Attending the 2002 Fish-In at the Delaware River Club on
the West Branch of the Delaware River in New York last week
was interesting to say the least. Meeting new people who
read Fly Anglers OnLine is always special, and this time
was no exception. You will find more photos from the Fish-In
on the Fish-In 2002 page. If you couldn't attend, you'll be
able to put faces on some of the names you see here at FAOL
Mark Romero played tour guide, and we visited some of the fabled
places and people for which the Delaware Valley is known. The
covered bridge on the Beaverkill, with the fisherman's pool below
it - which has been painted and photographed forever. It was one
of Theodore Gordon's favorite places. He would be surprised to
learn his pool is now a weekend swimming hole, complete with lifeguard.
Left to right: Denny Conrad, Eric Reilly (Fishstick), LadyFisher, Mark Romero, JC, missing
RW - Gerald Wulff who took this photo.
A tour of the Catskill Fly Fishing Museum was a highlight of
the day. The exhibits of flies, historical rods, and a display
of Lee Wulff's fly tying set-up as it was in their kitchen was
very well done. Joan Wulff has been a tireless supporter of
the museum, as well as other groups trying to preserve the best
of fly fishing. Thanks Joan.
We also meet Mary Dette, who carries on her families tying
tradition from an authenticl fly shop in her home in Roscoe.
A living piece of history, and a lovely lady. Seeing the
traditional Catskill flies still tied by her was a real treat.
Left to right: Eric Reilly (Fishstick), Bob Montuori (Monty), JC, LadyFisher,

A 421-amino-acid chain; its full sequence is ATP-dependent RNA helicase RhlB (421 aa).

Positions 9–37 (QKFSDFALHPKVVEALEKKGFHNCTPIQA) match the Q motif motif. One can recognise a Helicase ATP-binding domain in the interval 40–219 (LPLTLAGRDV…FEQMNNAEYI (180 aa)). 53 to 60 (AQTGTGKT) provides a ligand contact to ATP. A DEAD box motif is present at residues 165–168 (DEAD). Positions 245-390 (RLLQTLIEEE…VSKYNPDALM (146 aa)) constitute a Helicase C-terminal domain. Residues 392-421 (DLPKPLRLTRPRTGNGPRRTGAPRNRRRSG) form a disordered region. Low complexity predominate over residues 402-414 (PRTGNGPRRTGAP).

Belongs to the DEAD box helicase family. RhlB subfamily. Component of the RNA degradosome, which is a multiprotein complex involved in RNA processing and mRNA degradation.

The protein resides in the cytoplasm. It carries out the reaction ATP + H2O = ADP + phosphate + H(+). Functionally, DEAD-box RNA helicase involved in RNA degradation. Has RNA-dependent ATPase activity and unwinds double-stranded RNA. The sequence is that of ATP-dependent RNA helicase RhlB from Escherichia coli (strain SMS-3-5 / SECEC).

George Emanuel (Muddler), Dave Ulmer (slicfoot), Denny Conrad, Ron Kusse,
Caroline Knecht (Peachie), Al Thomas. RW took this one too.
Ron Kusse led another tour to show several of us some small
local streams which still have wild trout. Small out-of-the-way
waters running clean and clear. Water temperatures were too
high to fish them, but Eric (Fishstick) did rise a couple by
flipping in some live bugs just too see if he could. Trust me,
no fish were harmed in the process. Seeing different waters,
realizing the conditions where trout survive can be minimal but
if reasonably protected they will flourish was encouraging.
We all tend to think of everyone else's fisheries as being
the same or similar to ours. Not true.
For example, most of the eastern fly fishers wear hip boots,
they do not get into the stream and wade as in common in the
mid-west or western waters. (Maybe the summer heat has to
do with that too.) But it just isn't the way fly fishing is
done there. The fly patterns themselves vary too. The Catskill
flies mentioned earlier tend to have taller wings. In reality,
from what we now know about what the trout sees, the tall wings
aren't an actual representation of the insect, but it is the
way it is done there. The Compardun series used on the Delaware
certainly is an adaptation of others flies clipped or tied to
ride flat on the surface. Again, not really what the trout
sees either, but it seems to work. Maybe J. Edson Leonard's
book about 2002 Flies that Catch Trout isn't wrong.
While I've been told trout in the Delaware will only take flies
riding flat in the surface, I don't believe it. I saw several
successful fly fishers using other patterns and catching fish.
One does wonder if the flies were designed to catch fish or
I suppose any region has its own folk lore and popular flies,
but on the other hand a mayfly in New York state is still a
mayfly in Montana or Oregon.
Dick Jogodnik presented a great slide program for us on Tuesday
night, including showing the best access places to fish the
local waters. He also explained a group of flies he uses all
over the world. The same flies. I'll see if I can get him
to do an article for us on them - it did bring up some
There were a couple of nice campfires, Ray DuBois produced a
great meal for us after the casting games on Saturday, and
there were still folks around the campfire well after midnight.
In fact a fire with hot dogs and marshmallows were part of
Friday evening too, with a 12-string guitar and sing-along.
Every FAOL Fish-In is different. I don't expect any two will
ever be alike, but the brotherhood of the fly, the comradeship
of people who all love to fly fish is an given. Conversations
may run from one end of the globe to the other, but the good
will prevails. After all, we're all members of the fraternity
of fly fishers. ~ LadyFisher
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